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Thread: Will there be even more leaving for Oz?

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    Default Will there be even more leaving for Oz?

    Australian tax cuts spell trouble for NZ, say Nats
    1.00pm Wednesday May 10, 2006

    The Australian Government's tax-cutting budget means more bad news for New Zealand, National Party leader Don Brash said today. Across-the-board tax cuts are the centrepiece of last night's Australian budget and Dr Brash described the tax cuts as 'the latest twist' in Australia's raid on New Zealand's best and brightest.

    'The significance should not be overlooked...for New Zealand this means more competition for the skills that we need to keep our economy growing,' he said. 'The Labour Government doesn't have the first clue about putting the right incentives into the economy to allow people to get ahead under their own steam.'

    Dr Brash said if National had won last September's election, April 1 this year would have marked the first tranche of the extensive tax cuts package it was offering. 'It was an opportunity missed...and instead we have seen the Australian Government yet again cut taxes,' he said. 'Substantial tax cuts are most definitely on the agenda for the next National government.' Dr Brash said that by then New Zealand would have lost 'thousands more of our best and brightest people across the Tasman'.

    ACT leader Rodney Hide said the tax gap between the two countries was widening. 'For every dollar Australians earn, politicians take 31 cents. The cost of central and local government to Kiwis is more than 38 cents in the dollar,' he said. 'Kiwi workers are now further behind their Kangaroo cousins.' Mr Hide said the Australian Government recognised it was simple and fair to let workers keep more of their earnings.

    '(Prime Minister) Helen Clark taxes hard, washes it through government departments and then makes people apply to get some back,' he said. 'If ACT was writing this year's budget, it would include moves towards a flat tax and a Taxpayer Bill of Rights.'

    - NZPA
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    Default Will there be even more leaving for Oz?

    Aussies launch jobs raid on NZ
    27 May 2006
    By KERI WELHAM

    Australia's raid on New Zealand talent is set to continue as a massive public service expansion has created 7000 highly paid new jobs. Of those new positions, about 3000 will be in the Australian capital Canberra where statistics reveal average pay rates are more than 50 per cent higher than in Wellington.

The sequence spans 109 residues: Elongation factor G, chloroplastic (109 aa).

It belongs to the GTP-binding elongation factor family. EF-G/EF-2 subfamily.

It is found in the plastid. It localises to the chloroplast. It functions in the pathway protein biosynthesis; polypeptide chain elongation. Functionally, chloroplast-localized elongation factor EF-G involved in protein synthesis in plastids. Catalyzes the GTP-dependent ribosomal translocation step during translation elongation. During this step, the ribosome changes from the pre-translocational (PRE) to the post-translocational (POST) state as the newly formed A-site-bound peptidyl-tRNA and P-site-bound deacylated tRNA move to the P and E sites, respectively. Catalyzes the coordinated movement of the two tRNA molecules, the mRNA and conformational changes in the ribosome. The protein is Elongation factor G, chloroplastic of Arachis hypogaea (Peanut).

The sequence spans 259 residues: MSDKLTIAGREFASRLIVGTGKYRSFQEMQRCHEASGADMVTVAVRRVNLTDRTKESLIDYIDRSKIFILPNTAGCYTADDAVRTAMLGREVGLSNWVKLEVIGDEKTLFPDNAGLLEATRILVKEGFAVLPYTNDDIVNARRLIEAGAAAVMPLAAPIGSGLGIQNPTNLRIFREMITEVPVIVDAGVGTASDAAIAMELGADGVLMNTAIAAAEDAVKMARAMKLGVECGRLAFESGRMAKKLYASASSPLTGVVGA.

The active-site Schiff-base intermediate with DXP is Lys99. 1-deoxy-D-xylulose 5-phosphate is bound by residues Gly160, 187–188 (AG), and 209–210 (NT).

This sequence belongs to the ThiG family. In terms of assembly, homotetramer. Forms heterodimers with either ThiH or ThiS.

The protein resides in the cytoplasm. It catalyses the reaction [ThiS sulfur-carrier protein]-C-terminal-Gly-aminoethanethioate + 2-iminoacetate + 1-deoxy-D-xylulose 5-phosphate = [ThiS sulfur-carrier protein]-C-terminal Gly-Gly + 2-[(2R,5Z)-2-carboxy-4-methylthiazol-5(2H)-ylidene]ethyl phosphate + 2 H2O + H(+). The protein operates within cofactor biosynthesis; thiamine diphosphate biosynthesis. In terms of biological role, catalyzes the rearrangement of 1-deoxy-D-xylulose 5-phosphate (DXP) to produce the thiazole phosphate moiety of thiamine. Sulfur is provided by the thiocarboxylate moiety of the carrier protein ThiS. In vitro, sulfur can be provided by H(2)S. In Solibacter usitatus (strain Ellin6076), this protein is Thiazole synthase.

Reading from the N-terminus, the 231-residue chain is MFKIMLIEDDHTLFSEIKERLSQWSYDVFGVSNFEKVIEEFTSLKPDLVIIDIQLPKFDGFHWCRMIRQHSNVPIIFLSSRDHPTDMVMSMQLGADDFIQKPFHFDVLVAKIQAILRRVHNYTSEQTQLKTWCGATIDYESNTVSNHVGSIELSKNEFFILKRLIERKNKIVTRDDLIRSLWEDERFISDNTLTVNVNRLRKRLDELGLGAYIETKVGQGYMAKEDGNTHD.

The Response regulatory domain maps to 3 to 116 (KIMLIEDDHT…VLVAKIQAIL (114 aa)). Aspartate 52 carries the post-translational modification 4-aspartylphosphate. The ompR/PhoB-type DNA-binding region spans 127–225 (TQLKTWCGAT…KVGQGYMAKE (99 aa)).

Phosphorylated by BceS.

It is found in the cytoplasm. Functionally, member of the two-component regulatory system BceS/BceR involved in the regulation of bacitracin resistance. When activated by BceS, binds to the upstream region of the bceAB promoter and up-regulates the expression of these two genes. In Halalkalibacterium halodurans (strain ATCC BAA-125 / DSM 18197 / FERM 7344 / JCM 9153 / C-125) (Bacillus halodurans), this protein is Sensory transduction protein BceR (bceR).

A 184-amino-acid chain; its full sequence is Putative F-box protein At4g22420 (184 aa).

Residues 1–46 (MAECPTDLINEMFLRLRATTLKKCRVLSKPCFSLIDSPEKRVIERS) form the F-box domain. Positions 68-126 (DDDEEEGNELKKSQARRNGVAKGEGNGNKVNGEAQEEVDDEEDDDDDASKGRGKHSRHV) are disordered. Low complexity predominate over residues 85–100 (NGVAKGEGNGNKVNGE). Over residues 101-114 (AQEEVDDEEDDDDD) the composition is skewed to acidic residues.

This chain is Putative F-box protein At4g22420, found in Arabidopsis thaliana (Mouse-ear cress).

Canberra-based Recruitment Management Company said Wellington was a 'fairly obvious' market when hunting staff with the appropriate skills to work in the Australian public sector. Acting managing director Catherine Andrews said the company was banking on the recent Australian tax cuts creating a 'possibly attractive income differential' for New Zealand public servants.

    Canberra-based Australasian IT recruitment company Icon Recruitment said it would look to Wellington to fill public sector positions in Canberra, after exhausting the Australian market. 'One hundred per cent we would,' regional director Balder Bedi said. 'Most definitely. New Zealand is always high on the list.' A recruitment source in Wellington said people working in policy in this city were constantly being headhunted for much higher paying jobs in Canberra. 'Everyone has their price. We just can't compete.'

    Of the 450,000 New Zealanders living in Australia, 4000 are in Canberra. The average annual income in Canberra is $A62,088, while in Wellington it is $NZ40,400. Canberra's job market is suffering a long-term shortage and is desperate for staff. Public sector agencies have begun trawling Canberra universities to try and recruit under-graduates for part-time work.The city already has the lowest unemployment rate in Australia, at 3.4 per cent, and observers say the 3000 jobs being created in the 2006-07 financial year will further stretch the labour market.

    New Zealand's National Party warned of a raid on this country's 'best and brightest' when Australian treasurer Peter Costello revealed tax cuts of $A37 billion ($NZ45 billion) in his May 9 Budget. New Zealand's 2006-07 Budget, delivered by Treasurer Michael Cullen on May 18, showed a record operating surplus but no tax cuts.

    Cabinet minister Steve Maharey encouraged Kiwis to explore the opportunities offered overseas but said, in the end, many people brought their new-found skills home. 'For the usual, natural reasons, people want to explore. New Zealanders and Australians do go back and forth (between the countries). It's a good way to build your career. There is no evidence of an exodus other than what you'd expect.' However, Statistics New Zealand figures show Kiwis continue to surge across the Tasman in greater numbers than they come home. In the year to April 2006, the net permanent outflow to Australia was 20,040, up from 18,200 the previous year. This was, however, down on the net figure to January 2006, which was 21,400.